Davy dropped to his knees. A moment afterwards the Bishop was gone through the outer gate and down the steps. His footsteps ceased, and then there were voices, followed by the plash of an oar, and then all was silence once more, save for the thick boom of the sea that came up from the rocks.

Davy rose to his feet and turned towards the steps that led down to the door of the dungeon. A light came from below. The door was open also, and stretching himself full length on to the ground Davy could see into the cell. On the floor there was a lantern, and beside it a bundle lay. Dan was there; he was lying on the stone couch; he was alone.

Breathless and trembling Davy rose again and fled out of the old castle and along the rocky causeway to a gullet under the Giant's Grave. There the men were waiting for him.

"The place is bewitched," he said with quick-coming breath; and he told how every door was open, and not a soul was in the castle except Dan. The men heard him with evident terror. Corkell had just told them a similar story. The watch and the harbourmaster had both been removed before he had gone in search of them. Everything seemed to be done to their hands. Nothing was left to them to do but simply to walk into the castle and carry out their design. This terrified them. "It's a fate," Corkell whispered; and Crennell, in white awe of the unseen hand that was helping them, was still for trusting in the Lord. Thus they put their heads together. Quilleash was first to recover from superstitious fears. "Come, lay down, and no blather," he said, and stalked resolutely forward, carrying a sack and a coil of rope. The other men followed him in silence. Davy was ordered to stay behind with the small boat.

They found everything as the lad had left it; the notched door of the portcullis was open, the door of the guard-room was open, and when they came to the steps of the dungeon the door there was also open. A moment they stood and listened, and heard no sound from below but a light, regular breathing, as of one man only. Then they went quietly down the steps and into the cell. Dan was asleep. At sight of him, lying alone and unconscious, their courage wavered a moment. The unseen hand seemed to be on them still. "I tell thee it's a fate," Corkell whispered again over Quilleash's shoulder. In half-a-minute the sleeping man was bound hand and foot, and the sack was thrown over his head. At the first touch he awoke and tried to rise, but four men were over his prostrate body, and they overpowered him. He cried lustily, but there was none to hear. In less time than it takes to tell it the men were carrying Dan out of the cell. The lantern they left on the floor, and in their excitement they did not heed the parcel that lay by it.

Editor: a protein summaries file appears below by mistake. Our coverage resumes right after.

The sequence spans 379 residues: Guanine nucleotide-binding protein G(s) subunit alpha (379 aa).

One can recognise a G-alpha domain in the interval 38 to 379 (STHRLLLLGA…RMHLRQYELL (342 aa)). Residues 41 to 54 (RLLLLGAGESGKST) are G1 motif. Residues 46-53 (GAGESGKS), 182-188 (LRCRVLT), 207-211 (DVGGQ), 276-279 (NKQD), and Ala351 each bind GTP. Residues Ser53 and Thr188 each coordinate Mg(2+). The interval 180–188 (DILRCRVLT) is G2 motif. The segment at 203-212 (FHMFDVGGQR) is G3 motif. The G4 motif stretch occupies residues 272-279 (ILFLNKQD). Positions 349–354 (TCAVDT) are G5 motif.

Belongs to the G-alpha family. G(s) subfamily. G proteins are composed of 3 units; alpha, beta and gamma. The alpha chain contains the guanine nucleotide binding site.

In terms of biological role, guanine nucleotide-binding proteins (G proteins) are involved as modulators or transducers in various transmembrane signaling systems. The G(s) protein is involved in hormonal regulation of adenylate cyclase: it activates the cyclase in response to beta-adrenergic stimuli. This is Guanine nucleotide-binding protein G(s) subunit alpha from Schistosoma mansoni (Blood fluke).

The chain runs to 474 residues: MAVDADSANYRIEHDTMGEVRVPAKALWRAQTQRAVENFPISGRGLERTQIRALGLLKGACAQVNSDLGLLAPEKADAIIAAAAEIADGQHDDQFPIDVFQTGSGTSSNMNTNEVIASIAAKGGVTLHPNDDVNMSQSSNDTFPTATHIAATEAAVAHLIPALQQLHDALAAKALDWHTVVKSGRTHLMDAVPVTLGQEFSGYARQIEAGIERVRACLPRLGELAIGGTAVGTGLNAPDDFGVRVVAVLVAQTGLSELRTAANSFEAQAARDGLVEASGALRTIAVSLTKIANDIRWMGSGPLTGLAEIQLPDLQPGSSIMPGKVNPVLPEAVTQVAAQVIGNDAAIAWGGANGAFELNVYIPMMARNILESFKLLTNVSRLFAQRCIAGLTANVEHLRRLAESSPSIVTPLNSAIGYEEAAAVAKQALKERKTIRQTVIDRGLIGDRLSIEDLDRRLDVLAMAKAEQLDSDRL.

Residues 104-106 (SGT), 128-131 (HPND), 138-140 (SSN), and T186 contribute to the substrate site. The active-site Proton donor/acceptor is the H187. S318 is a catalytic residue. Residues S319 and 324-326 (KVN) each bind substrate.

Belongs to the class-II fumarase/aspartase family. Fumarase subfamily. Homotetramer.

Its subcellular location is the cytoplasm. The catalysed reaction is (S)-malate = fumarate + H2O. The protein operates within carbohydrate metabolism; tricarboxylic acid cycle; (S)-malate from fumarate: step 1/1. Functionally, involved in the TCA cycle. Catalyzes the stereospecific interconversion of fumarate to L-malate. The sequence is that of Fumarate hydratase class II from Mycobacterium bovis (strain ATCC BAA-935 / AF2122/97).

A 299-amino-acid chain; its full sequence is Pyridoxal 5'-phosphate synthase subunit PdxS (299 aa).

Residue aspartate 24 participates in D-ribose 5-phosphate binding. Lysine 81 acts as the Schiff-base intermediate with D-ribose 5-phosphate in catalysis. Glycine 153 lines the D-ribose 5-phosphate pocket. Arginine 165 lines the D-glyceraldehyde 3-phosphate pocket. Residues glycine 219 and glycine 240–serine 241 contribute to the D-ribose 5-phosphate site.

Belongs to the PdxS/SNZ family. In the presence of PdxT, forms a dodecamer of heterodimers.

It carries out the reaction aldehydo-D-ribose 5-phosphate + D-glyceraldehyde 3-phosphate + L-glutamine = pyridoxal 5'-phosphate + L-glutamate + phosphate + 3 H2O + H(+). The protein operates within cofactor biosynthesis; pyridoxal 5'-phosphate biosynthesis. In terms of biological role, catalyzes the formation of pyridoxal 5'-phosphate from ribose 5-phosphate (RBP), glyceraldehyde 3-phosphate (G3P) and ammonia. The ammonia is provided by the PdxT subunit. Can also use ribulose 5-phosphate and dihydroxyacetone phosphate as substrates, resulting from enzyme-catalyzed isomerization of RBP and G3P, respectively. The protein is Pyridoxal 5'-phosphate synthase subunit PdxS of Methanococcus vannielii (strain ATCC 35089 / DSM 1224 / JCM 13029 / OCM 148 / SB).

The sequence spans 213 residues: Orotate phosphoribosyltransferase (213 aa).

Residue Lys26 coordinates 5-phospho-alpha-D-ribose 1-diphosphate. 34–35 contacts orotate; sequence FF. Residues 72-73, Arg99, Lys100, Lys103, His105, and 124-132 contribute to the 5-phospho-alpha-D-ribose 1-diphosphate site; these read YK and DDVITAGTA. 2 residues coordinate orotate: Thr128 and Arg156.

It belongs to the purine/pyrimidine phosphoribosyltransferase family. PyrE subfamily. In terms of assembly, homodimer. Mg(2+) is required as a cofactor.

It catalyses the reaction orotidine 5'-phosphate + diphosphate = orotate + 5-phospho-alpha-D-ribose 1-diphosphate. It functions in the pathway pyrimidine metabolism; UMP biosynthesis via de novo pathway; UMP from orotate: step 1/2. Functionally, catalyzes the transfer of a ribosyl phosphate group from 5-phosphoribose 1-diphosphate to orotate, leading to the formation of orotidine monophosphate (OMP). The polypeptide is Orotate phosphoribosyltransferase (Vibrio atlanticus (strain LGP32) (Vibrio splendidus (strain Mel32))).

Over the courtyard, through the gate, along the ledge under the crumbling walls they stumbled and plunged in the darkness. They reached the boat and pushed off. Ten minutes afterwards they were aboard the Ben-my-Chree, and were beating down the bay.

Dan recognised the voices of the men, and realised the situation. lie did not shout again. The sack over his head was of coarse fibre, admitting the air, and he could breathe through it without difficulty. He had been put to lie on one of the bunks in the cabin, and he could see the tossing light of the horn lantern that hung from the deck planks. When the boat rolled in the strong sea that was running he could sometimes see the lights on the land through the open scuttle.

With a fair wind for the Point of Ayre, full sail was stretched. Corkell stood to the tiller, and, when all went smoothly, the three men turned in below, and lit a fire in the stove, and smoked. Then Davy Fale came down with eyes dull and sick. He had begun to doubt, and to ask questions that the men could not answer. What for was Mastha Dan tied up like a haythen ? And what for the sack? But the men were in no humour for cross-exami nation. No cross-crossing ! The imperent young idiot wastrel, let him keep his breath to cool his porridge. To quiet the lad the men plied him with liquor, and at the second draught he was reeling drunk. Then he laughed a wild laugh, and sang a mad song, and finally stood up to dance. It was a grim sight, but it was soon ended, and Davy was put to sleep in another of the bunks. Then two hours passed, and there was some growling- and quarrelling.